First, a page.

We demand attentiveness from our students every day. But sometimes we forget that our own body language and eye contact matters when we teach. If we look bored ourselves with the lesson or fail to speak directly to individual students, they notice that lack of attention and tune out. Convince your students of the importance of your lessons by using your own personality and body language to get excited about it.
The two most important parts of each lesson are your introduction and conclusion. Introduce your lessons in a way that gets students excited and conveys the importance of what you’re saying. If you simply stand up and drone, ‘We’ll be learning today from chapter 21 in our textbooks’, your students will start tuning you out and find alternative entertainment. So find ways to begin and end lessons with an impact. Think about activities and stories you can include to help.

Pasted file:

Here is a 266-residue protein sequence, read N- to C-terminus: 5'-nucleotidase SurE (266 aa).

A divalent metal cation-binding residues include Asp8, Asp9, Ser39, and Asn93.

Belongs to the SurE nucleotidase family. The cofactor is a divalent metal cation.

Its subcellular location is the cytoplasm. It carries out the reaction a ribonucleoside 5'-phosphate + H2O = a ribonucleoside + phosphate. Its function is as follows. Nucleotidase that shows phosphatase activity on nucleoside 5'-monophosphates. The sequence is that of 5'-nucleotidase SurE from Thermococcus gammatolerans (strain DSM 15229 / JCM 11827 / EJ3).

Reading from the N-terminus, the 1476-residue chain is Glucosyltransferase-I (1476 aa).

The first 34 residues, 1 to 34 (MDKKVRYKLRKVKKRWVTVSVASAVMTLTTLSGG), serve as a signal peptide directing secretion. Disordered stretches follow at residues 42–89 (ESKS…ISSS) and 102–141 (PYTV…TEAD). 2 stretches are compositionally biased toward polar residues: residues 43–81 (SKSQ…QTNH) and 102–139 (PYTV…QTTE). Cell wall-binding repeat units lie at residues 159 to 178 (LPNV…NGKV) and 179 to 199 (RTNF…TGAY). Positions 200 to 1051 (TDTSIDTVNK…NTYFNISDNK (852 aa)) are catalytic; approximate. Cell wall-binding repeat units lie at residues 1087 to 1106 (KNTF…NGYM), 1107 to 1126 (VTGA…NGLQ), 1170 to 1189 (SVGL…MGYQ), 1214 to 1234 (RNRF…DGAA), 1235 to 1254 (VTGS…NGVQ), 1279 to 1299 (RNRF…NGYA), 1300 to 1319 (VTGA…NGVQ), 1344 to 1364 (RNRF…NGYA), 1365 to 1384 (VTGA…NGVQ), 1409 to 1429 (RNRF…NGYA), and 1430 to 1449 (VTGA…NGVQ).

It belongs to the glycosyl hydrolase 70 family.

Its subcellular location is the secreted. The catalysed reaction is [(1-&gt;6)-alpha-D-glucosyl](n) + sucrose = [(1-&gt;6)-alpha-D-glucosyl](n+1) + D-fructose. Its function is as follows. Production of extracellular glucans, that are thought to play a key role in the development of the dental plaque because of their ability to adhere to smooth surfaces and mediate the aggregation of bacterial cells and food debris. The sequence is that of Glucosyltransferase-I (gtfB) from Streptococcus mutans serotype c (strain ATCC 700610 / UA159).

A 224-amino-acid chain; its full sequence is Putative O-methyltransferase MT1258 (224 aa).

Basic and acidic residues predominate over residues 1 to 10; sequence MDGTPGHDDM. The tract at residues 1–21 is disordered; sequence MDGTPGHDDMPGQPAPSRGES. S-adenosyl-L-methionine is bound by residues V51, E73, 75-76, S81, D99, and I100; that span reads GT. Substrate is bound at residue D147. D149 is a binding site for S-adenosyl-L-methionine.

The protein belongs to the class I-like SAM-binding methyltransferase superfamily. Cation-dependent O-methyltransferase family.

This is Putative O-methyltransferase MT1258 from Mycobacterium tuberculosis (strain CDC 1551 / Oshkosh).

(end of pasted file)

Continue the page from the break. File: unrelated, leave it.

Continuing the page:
A huge part of being a teacher is being prepared. Each night we look at our lesson for the next day, assembling questions and activities that will keep our students engaged. But sometimes we focus so much on our material that we forget about our delivery. Before you step into class each day, plan how you want to convey your lesson. Consciously plan your tone of voice, body language, introduction and closing.
It’s not helpful for us to get used to repeating ourselves in class. It causes students to get complacent and tune us out. But repetition in other forms can be an incredibly useful learning tool. Students can use devices like flashcards and participate in repetitive activities like homework to truly learn new concepts. Repeating a concept can be like practising a sport: As the student, you acquaint your mind with that concept and make it second nature to recall it.